Johnny Symons, director of the films Ask Not (Independent Lens, 2009) and Daddy & Papa (Independent Lens, 2002), was invited to attend the ceremony for President Obama’s signing of the repeal of the Pentagon’s Don’t Ask, Don’t Tell policy, which forced gay military personnel to serve in secrecy or be discharged. Emotional as he left the ceremony, he sent us this dispatch from Dulles Airport.
It’s 7am. Hundreds of bleary eyed people, most of them LGBT, are standing in a long line that wraps around the outside of the Department of the Interior. It’s 30 degrees out. After a half hour of shivering, the line begins to move. IDs are checked, we clear security, and find ourselves inside an official-looking auditorium.
People greet and hug and pose at the base of the podium, which is graced by the flags of each branch of the military. Anticipation and jubilation are in the air. The room is filled with people who have been fighting for this day for decades: activists, veterans, politicians, lobbyists. I’m thrilled to discover that many of the subjects from Ask Not are there: Alex Nicholson, founder of the Call to Duty Tour profiled in the film, and currently executive director of Servicemembers United; Jacob Reitan of the Right to Serve campaign; Palm Center director and leading Don’t Ask Don’t Tell expert Aaron Belkin; and Rear Admiral Al Steinman, the most senior-ranking military officer to come out of the closet so far.
Eventually congressmembers come in: Senators Reid, Franken, Leahy, Gillibrand, and Collins, and Speaker Pelosi, among others. I catch Dustin Lance Black (Oscar-winning screenwriter of Milk) introduce himself to Attorney General Eric Holder. Soon we take our seats and the program begins.
A rabbi leads the invocation, we recite the Pledge of Allegiance … and then, in the midst of singing the national anthem, I start to choke up. There is something truly amazing about this moment, standing here surrounded by gays and lesbians who are about to be given rights they have been denied for years …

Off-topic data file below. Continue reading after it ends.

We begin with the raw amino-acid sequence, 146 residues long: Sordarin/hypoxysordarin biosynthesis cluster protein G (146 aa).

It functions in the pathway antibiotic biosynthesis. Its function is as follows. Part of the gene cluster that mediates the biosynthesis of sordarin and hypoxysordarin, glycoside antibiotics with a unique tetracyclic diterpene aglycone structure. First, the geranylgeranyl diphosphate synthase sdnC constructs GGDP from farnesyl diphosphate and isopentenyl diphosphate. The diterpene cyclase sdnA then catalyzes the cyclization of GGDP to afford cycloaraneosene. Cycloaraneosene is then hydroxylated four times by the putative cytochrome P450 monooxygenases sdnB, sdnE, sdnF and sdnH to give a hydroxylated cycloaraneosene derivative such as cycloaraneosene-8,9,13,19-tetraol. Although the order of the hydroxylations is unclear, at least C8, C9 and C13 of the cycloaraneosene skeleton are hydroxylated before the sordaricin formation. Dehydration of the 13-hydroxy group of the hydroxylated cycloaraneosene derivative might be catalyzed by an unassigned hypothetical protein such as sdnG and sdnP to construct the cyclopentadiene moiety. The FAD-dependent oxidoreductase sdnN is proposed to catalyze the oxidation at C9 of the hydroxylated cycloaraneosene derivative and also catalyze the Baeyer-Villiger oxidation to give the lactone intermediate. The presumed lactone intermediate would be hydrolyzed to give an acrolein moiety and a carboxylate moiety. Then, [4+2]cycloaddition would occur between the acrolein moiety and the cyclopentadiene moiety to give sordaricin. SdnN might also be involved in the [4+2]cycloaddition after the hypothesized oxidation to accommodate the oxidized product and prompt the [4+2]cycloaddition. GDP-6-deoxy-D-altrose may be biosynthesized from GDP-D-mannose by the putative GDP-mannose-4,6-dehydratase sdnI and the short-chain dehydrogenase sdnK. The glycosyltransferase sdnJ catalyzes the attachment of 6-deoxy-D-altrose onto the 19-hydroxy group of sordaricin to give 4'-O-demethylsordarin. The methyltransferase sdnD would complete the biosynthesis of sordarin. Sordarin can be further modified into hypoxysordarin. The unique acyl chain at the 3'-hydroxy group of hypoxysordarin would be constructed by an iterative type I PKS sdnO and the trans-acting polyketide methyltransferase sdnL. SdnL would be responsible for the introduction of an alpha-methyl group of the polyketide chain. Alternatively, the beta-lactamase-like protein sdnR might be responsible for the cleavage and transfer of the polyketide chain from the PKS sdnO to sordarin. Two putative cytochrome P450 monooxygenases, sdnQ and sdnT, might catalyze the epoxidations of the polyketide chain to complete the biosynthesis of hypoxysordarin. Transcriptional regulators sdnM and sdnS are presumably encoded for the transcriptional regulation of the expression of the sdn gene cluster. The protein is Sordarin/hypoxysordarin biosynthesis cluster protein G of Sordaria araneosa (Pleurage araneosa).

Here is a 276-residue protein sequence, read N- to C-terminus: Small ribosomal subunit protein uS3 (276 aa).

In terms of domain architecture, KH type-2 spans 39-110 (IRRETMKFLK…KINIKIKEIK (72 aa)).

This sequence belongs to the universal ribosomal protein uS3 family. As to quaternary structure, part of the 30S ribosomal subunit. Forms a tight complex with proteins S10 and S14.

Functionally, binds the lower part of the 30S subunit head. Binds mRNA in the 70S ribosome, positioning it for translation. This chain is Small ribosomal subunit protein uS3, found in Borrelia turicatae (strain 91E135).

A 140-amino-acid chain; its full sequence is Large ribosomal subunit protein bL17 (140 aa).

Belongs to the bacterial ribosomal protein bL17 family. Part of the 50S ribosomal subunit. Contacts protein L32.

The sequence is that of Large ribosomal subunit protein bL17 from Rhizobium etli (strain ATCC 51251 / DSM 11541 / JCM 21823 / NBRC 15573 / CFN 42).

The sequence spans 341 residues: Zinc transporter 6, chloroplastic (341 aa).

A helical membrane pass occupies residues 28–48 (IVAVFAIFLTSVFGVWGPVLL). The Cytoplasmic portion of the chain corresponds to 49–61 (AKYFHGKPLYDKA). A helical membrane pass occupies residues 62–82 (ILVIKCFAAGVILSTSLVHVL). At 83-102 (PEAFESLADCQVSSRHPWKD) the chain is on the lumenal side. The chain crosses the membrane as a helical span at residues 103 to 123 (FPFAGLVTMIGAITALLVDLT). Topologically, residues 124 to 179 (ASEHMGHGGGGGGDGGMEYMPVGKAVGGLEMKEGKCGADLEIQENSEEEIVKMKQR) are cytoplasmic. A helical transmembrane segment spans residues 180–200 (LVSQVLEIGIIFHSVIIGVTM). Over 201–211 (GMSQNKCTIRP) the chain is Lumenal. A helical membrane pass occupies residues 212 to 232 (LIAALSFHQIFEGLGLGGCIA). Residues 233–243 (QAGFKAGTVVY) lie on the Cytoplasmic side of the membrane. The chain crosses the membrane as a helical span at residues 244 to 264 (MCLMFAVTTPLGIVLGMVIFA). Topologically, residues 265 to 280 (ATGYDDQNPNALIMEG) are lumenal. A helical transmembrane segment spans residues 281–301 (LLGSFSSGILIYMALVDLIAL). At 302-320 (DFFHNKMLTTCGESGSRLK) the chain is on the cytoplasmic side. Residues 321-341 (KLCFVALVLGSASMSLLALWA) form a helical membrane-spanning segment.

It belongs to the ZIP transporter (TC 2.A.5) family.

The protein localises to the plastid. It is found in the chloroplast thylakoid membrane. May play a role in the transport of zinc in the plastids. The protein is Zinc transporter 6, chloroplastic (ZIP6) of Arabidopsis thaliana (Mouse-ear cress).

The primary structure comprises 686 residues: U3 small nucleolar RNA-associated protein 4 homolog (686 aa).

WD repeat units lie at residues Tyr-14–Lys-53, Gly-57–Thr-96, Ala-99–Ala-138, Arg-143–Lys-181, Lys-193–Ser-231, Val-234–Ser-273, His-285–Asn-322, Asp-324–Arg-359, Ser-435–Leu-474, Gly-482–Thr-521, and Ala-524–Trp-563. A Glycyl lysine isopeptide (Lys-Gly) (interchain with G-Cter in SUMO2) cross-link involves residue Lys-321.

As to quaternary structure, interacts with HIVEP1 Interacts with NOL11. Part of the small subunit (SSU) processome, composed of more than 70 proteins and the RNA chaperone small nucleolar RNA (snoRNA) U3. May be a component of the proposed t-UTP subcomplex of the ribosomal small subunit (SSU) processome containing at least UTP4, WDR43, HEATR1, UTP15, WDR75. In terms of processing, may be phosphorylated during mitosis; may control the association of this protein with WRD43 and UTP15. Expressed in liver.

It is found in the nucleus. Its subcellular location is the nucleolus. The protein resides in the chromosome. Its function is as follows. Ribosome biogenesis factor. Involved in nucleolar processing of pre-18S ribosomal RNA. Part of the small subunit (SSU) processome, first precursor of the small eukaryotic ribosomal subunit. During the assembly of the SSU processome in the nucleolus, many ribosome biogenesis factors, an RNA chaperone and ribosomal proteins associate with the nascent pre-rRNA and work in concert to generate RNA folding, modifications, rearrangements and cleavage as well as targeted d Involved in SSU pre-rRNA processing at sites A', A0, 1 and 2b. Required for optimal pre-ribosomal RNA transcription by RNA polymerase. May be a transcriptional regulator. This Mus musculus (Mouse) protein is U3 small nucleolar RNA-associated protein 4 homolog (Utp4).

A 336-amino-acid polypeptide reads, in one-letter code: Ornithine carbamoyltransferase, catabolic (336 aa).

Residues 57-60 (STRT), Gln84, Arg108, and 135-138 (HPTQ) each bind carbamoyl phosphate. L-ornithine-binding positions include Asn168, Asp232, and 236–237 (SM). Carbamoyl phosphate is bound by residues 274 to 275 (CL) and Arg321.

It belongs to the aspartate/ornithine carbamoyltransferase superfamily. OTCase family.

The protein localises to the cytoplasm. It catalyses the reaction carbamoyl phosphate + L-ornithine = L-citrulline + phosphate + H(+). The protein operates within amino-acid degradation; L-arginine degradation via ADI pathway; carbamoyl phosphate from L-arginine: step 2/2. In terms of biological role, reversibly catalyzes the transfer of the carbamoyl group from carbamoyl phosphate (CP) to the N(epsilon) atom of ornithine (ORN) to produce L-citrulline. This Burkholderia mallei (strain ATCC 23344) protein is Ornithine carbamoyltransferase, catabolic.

An assortment of key congressional figures and discharged veterans take the stage, along with Chairman of the Joint Chiefs Mike Mullen. Joe Biden approaches the mic, says a few words and then introduces the star of the show: Barack Obama. I happen to be sitting near a group of Log Cabin Republicans, but there is no shortage of applause: it’s thundering.
Obama begins with a moving story of a WWII soldier who was wounded in a firefight and whose life was saved by a comrade. Years later he discovered the comrade was gay. Of course, it didn’t matter. Obama reminds us that DADT has been in effect for 17 years, but this is a battle we’ve been fighting for over 200 years. Echoing the final lines from Ask Not, he speaks of the added burden of silence gay soldiers have made while serving their country — and that it’s time to make things right.
After thanking everyone on stage and many others for their contributions to getting us here, he encourages those gay servicemembers who were discharged to reenlist — and for other gay Americans to sign up. He promises a swift and efficient implementation of the new policy. And then he sits, picks up a pen, and signs the bill. He declares simply, triumphantly, conclusively, “This is done.”
People stand, cheer, cry. A long line forms at the front of the stage with people eager to meet Obama. I do my best to make it to the front, but I’m too far back. Later I run into Jacob Reitan, who tells me Obama shook his hand and told him, “This is one of the days when it’s good to be president.”